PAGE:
Earlier this week, on Tuesday evening, June 26, at about 8:15PM CET, a Norwegian cruise ship with capacity for over 3,500 passengers and crew — Mein Schiff 3 — broke off from its moorings at Honningsvaag harbor in northern Norway, setting it adrift and into the pier, which resulted in damage to both the vessel itself and the quay structures.
According to reports, the region had already been experiencing rough weather, and a sudden gust of strong, westerly winds caused the moorings to break loose unexpectedly. Relevant authorities had notified vessels in Honningsvaag harbor of the impending storm, though it would seem that crew aboard the Mein Schiff 3 either did not respond to the warning appropriately, or that the vessel was not properly moored to the pier. At this time, no further information is available on what caused the incident or of which party will be liable.
We are encouraged to hear that the response was swift and effectively coordinated to avoid exacerbating the problem and causing further damage. After the collision, the captain of Mein Schiff 3 quickly gained control of the vessel and notified all vessels nearby — including Coast Guard rescue vessels — to standby for instructions. Tugboats brought Mein Schiff 3 back to the harbor and all her passengers debarked shore side.
We are also pleased to learn that we have no reported injuries from this incident at this time. Ship contact and grounding accidents are among the most common in the cruise line industry, and frequently lead to injuries and significant property damage. However, such accidents are avoidable if all parties exercise reasonable care. Had any passengers suffered injuries on Mein Schiff 3, it is very likely that an actionable claim exits against the cruise line, or even the port authority.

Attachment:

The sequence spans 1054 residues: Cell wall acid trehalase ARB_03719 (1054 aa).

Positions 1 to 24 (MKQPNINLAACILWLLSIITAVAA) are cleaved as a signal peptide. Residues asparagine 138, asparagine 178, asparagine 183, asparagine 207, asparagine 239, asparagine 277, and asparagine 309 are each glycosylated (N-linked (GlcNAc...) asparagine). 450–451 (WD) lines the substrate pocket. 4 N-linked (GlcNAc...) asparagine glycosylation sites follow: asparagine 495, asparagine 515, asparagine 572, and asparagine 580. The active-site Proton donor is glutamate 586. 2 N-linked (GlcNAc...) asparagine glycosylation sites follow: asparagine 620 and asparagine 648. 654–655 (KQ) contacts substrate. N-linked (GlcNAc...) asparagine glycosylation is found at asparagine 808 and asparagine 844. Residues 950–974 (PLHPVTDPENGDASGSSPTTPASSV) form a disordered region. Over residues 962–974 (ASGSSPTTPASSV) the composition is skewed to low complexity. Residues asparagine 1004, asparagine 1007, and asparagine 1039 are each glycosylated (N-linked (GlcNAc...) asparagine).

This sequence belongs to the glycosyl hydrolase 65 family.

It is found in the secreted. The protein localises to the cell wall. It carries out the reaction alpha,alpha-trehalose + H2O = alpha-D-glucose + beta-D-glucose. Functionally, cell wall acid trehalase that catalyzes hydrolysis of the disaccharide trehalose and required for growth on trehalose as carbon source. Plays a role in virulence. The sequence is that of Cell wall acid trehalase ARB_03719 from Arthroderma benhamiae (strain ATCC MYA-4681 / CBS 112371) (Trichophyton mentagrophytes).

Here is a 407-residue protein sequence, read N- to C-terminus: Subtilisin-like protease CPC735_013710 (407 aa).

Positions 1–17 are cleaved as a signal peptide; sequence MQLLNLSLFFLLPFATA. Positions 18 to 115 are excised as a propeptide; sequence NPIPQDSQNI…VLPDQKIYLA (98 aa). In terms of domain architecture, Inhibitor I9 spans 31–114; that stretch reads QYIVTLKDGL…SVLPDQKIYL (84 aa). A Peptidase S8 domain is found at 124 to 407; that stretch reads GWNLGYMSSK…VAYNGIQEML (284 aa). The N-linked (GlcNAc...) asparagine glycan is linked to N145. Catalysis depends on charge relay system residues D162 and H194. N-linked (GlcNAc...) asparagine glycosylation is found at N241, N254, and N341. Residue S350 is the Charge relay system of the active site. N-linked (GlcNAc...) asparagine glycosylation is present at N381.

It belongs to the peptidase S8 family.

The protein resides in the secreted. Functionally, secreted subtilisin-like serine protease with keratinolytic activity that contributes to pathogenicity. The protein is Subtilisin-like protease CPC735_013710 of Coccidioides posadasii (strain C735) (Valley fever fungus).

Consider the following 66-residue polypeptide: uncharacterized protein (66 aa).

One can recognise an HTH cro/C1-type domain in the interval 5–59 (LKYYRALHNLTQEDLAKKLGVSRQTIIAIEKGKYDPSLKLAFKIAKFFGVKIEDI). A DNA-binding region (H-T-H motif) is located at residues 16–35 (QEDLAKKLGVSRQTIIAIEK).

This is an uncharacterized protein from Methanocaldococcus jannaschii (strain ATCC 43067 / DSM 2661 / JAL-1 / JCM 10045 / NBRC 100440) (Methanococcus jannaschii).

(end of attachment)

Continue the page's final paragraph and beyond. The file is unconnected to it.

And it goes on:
Vessels Must Be Properly Secured for Inclement Weather Conditions
Mein Schiff 3 arrived in Honningsvag harbor just over three hours prior to damaging contact with the pier. Though information on the cause of the accident is — as of yet — quite limited, it appears the vessel was not properly secured. Not only did the moorings break loose during the inclement weather conditions that it was aware off, but the vessel also experienced a loss of control and there are reports that it was also delayed in clearing the pier due to its anchor winding itself onto the anchor of a another vessel, Odin, moored nearby.
Though the present case did not lead to injuries, it is important to note that improper mooring (and a failure to safely set anchor) could have resulted in injuries had Mein Schiff 3 collided with nearby Odin, or caused Odin to break loose from its own moorings.
Inclement weather conditions require effective coordination throughout. Port authorities must identify the presence of storms and other dangerous conditions well in advance of their arrival so that moored vessels can respond appropriately. Moored vessels must ensure that their mooring lines are capable of withstanding the existing and anticipated weather conditions and if even add additional moorings if needed to be sure they are properly secured. Finally, rescue efforts must be swift, measured, and coordinated to prevent the incident from escalating and causing damage to nearby vessels or Port structures.
We Can Help
If you have suffered injuries in a cruise ship (or passenger ferry) accident, then you may be entitled to sue the cruise line operator and recover damages as compensation for your damages. Bringing an action for recovery is not straightforward, however. Some cases may involve hostile defendants, or complex fact patterns that demand creative legal advocacy.
Here at Lipcon, Margulies, Alsina & Winkelman, P.A., we have extensive, specific experience representing injured passengers (and crewmembers) in maritime and admiralty claims brought against cruise operators. Though based in Florida, our attorneys have successfully litigated claims in other states, as well as federal and international courts. Given our unique record of accomplishment, we are well equipped to advocate on behalf of those injured in accidents occurring in international waters, such as in the present case.
Curious about whether your claims are actionable? We encourage you to contact an experienced maritime lawyer at our firm for an evaluation and further guidance on how to proceed.